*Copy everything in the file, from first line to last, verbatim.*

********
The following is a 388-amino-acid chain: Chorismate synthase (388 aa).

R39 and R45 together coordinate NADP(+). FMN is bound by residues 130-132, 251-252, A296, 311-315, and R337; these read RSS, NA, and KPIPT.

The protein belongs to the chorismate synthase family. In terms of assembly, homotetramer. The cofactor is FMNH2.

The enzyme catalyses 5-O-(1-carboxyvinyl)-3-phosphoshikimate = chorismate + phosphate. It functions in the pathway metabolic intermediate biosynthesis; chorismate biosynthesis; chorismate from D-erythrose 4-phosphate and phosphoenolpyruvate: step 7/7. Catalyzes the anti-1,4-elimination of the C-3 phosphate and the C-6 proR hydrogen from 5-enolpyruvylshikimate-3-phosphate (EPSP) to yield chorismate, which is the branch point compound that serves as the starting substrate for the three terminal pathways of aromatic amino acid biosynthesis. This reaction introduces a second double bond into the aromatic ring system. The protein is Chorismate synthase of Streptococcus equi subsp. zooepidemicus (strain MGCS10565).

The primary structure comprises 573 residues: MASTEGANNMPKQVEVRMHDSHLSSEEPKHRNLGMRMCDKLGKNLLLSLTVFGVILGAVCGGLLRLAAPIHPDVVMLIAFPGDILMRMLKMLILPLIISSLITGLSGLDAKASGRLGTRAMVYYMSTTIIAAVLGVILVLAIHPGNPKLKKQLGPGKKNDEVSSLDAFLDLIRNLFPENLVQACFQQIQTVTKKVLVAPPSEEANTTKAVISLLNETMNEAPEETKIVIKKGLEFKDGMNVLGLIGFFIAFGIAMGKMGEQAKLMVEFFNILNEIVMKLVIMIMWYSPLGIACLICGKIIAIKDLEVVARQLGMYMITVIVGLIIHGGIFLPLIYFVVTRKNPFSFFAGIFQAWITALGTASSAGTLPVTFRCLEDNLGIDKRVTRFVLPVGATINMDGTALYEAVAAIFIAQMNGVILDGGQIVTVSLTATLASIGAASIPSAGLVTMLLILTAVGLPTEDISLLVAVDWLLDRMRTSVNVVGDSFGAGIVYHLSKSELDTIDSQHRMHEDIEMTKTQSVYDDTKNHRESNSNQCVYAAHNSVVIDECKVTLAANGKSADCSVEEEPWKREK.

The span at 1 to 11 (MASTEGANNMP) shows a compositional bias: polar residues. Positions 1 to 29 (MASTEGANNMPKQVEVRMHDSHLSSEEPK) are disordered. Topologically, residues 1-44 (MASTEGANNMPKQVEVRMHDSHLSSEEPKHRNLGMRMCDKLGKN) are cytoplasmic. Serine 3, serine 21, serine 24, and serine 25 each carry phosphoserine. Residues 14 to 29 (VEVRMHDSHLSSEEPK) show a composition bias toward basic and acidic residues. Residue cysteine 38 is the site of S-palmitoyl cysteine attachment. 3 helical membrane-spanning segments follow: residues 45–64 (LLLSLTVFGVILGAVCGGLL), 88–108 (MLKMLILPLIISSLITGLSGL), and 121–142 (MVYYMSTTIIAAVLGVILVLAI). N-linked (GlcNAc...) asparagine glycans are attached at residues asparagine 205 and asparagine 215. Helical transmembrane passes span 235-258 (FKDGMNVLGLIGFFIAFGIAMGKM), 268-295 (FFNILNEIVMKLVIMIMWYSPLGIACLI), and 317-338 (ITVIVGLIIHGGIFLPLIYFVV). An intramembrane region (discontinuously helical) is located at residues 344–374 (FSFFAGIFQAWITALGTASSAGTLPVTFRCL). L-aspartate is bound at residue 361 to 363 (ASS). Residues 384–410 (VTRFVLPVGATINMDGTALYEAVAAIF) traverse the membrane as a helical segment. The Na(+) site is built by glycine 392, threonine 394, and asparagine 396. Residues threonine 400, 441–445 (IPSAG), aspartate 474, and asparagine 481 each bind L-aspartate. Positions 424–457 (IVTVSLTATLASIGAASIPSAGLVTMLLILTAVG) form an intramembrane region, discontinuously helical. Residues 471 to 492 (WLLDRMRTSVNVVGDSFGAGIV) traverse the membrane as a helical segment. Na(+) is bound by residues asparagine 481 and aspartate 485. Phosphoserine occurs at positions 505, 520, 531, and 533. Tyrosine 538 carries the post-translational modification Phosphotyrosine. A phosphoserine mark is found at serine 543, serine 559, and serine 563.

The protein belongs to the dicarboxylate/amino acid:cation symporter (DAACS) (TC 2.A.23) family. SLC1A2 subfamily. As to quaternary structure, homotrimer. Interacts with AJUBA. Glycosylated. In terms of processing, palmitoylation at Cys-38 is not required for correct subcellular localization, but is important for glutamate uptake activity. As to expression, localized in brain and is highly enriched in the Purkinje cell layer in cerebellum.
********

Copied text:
The following is a 388-amino-acid chain: Chorismate synthase (388 aa).

R39 and R45 together coordinate NADP(+). FMN is bound by residues 130-132, 251-252, A296, 311-315, and R337; these read RSS, NA, and KPIPT.

The protein belongs to the chorismate synthase family. In terms of assembly, homotetramer. The cofactor is FMNH2.

The enzyme catalyses 5-O-(1-carboxyvinyl)-3-phosphoshikimate = chorismate + phosphate. It functions in the pathway metabolic intermediate biosynthesis; chorismate biosynthesis; chorismate from D-erythrose 4-phosphate and phosphoenolpyruvate: step 7/7. Catalyzes the anti-1,4-elimination of the C-3 phosphate and the C-6 proR hydrogen from 5-enolpyruvylshikimate-3-phosphate (EPSP) to yield chorismate, which is the branch point compound that serves as the starting substrate for the three terminal pathways of aromatic amino acid biosynthesis. This reaction introduces a second double bond into the aromatic ring system. The protein is Chorismate synthase of Streptococcus equi subsp. zooepidemicus (strain MGCS10565).

The primary structure comprises 573 residues: MASTEGANNMPKQVEVRMHDSHLSSEEPKHRNLGMRMCDKLGKNLLLSLTVFGVILGAVCGGLLRLAAPIHPDVVMLIAFPGDILMRMLKMLILPLIISSLITGLSGLDAKASGRLGTRAMVYYMSTTIIAAVLGVILVLAIHPGNPKLKKQLGPGKKNDEVSSLDAFLDLIRNLFPENLVQACFQQIQTVTKKVLVAPPSEEANTTKAVISLLNETMNEAPEETKIVIKKGLEFKDGMNVLGLIGFFIAFGIAMGKMGEQAKLMVEFFNILNEIVMKLVIMIMWYSPLGIACLICGKIIAIKDLEVVARQLGMYMITVIVGLIIHGGIFLPLIYFVVTRKNPFSFFAGIFQAWITALGTASSAGTLPVTFRCLEDNLGIDKRVTRFVLPVGATINMDGTALYEAVAAIFIAQMNGVILDGGQIVTVSLTATLASIGAASIPSAGLVTMLLILTAVGLPTEDISLLVAVDWLLDRMRTSVNVVGDSFGAGIVYHLSKSELDTIDSQHRMHEDIEMTKTQSVYDDTKNHRESNSNQCVYAAHNSVVIDECKVTLAANGKSADCSVEEEPWKREK.

The span at 1 to 11 (MASTEGANNMP) shows a compositional bias: polar residues. Positions 1 to 29 (MASTEGANNMPKQVEVRMHDSHLSSEEPK) are disordered. Topologically, residues 1-44 (MASTEGANNMPKQVEVRMHDSHLSSEEPKHRNLGMRMCDKLGKN) are cytoplasmic. Serine 3, serine 21, serine 24, and serine 25 each carry phosphoserine. Residues 14 to 29 (VEVRMHDSHLSSEEPK) show a composition bias toward basic and acidic residues. Residue cysteine 38 is the site of S-palmitoyl cysteine attachment. 3 helical membrane-spanning segments follow: residues 45–64 (LLLSLTVFGVILGAVCGGLL), 88–108 (MLKMLILPLIISSLITGLSGL), and 121–142 (MVYYMSTTIIAAVLGVILVLAI). N-linked (GlcNAc...) asparagine glycans are attached at residues asparagine 205 and asparagine 215. Helical transmembrane passes span 235-258 (FKDGMNVLGLIGFFIAFGIAMGKM), 268-295 (FFNILNEIVMKLVIMIMWYSPLGIACLI), and 317-338 (ITVIVGLIIHGGIFLPLIYFVV). An intramembrane region (discontinuously helical) is located at residues 344–374 (FSFFAGIFQAWITALGTASSAGTLPVTFRCL). L-aspartate is bound at residue 361 to 363 (ASS). Residues 384–410 (VTRFVLPVGATINMDGTALYEAVAAIF) traverse the membrane as a helical segment. The Na(+) site is built by glycine 392, threonine 394, and asparagine 396. Residues threonine 400, 441–445 (IPSAG), aspartate 474, and asparagine 481 each bind L-aspartate. Positions 424–457 (IVTVSLTATLASIGAASIPSAGLVTMLLILTAVG) form an intramembrane region, discontinuously helical. Residues 471 to 492 (WLLDRMRTSVNVVGDSFGAGIV) traverse the membrane as a helical segment. Na(+) is bound by residues asparagine 481 and aspartate 485. Phosphoserine occurs at positions 505, 520, 531, and 533. Tyrosine 538 carries the post-translational modification Phosphotyrosine. A phosphoserine mark is found at serine 543, serine 559, and serine 563.

The protein belongs to the dicarboxylate/amino acid:cation symporter (DAACS) (TC 2.A.23) family. SLC1A2 subfamily. As to quaternary structure, homotrimer. Interacts with AJUBA. Glycosylated. In terms of processing, palmitoylation at Cys-38 is not required for correct subcellular localization, but is important for glutamate uptake activity. As to expression, localized in brain and is highly enriched in the Purkinje cell layer in cerebellum.